There’s an important anniversary coming up — although it is not one that investors are likely to be celebrating. I’m talking about the 10-year anniversary of the global financial crisis.
The credit crunch was marked by some key events that are forever seared into our consciousness, like the collapse of Lehman Brothers and the run on Northern Rock. It is hard, though, to pin down a single event or date as marking the start of this seismic event. The general consensus is that the crisis unfolded over the course of 2007 and 2008.
So why rekindle memories of a time that saw people lose their livelihoods and stock markets collapse? While we would probably prefer to forget the credit crunch, this anniversary matters because the crisis and its consequences have irrevocably changed the investment landscape.
If you’re struggling to make sense of the hung parliament, the Brexit vote, and the election of President Trump, at least part of the answer can be traced back to the financial crisis. From the search for yield to the rise of populism, the unintended consequences of the financial crisis have been far reaching (I’m guessing you are weary of politics by now, so I will focus on the investment implications).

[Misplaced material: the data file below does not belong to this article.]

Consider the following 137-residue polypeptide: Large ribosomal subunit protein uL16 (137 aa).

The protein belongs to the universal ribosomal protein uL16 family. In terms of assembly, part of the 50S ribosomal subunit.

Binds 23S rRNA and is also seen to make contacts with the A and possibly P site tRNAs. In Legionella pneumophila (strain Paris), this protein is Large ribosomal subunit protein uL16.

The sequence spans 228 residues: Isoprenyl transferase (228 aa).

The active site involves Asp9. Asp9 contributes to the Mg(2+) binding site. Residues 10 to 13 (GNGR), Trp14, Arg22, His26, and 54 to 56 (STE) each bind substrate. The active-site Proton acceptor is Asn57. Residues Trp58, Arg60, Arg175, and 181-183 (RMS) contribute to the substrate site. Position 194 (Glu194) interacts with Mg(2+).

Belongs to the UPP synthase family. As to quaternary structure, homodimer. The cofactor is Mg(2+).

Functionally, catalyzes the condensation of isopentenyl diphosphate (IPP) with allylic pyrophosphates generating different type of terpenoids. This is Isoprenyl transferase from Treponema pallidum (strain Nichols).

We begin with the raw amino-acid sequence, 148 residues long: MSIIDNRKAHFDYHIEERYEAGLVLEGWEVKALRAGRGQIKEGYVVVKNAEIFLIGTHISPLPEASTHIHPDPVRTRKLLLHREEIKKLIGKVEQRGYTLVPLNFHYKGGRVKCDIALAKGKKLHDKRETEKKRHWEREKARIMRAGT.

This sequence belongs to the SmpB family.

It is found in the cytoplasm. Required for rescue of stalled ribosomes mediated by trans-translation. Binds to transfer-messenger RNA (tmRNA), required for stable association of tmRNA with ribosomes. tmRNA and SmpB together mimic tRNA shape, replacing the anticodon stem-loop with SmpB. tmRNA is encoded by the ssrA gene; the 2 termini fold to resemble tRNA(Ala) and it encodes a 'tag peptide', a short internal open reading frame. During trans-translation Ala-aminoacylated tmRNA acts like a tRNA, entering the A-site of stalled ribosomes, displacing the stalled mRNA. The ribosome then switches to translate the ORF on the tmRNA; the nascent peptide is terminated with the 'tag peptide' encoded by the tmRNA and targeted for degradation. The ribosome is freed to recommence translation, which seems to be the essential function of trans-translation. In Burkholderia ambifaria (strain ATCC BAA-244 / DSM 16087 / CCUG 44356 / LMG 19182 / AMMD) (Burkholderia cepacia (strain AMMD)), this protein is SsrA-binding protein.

Let’s start with cash. For almost a decade, interest rates have been at historical lows turning cash from a safe haven into a sinking ship. Negative real interest rates mean the amount of goods our money can buy is reduced — that’s just about bearable over a short period but not for the long term. What cost £100 in January 2009 now costs £119 in real terms. Yet £100 placed in the bank back then will have grown to just £104 on average. The compounding effect of this does real damage to consumer purchasing power.
Move further up the risk spectrum to bonds, and once again, investors are left trying to make sense of negative yields. Equity markets are at highs not seen since 1999 and the days of the dotcom bubble.
Quantitative easing was emergency surgery for the global economy. But what it has done is to completely distort the economic cycle and synchronise economies around the world, leaving the financial system vulnerable to events like a failed Greek bailout or botched Brexit.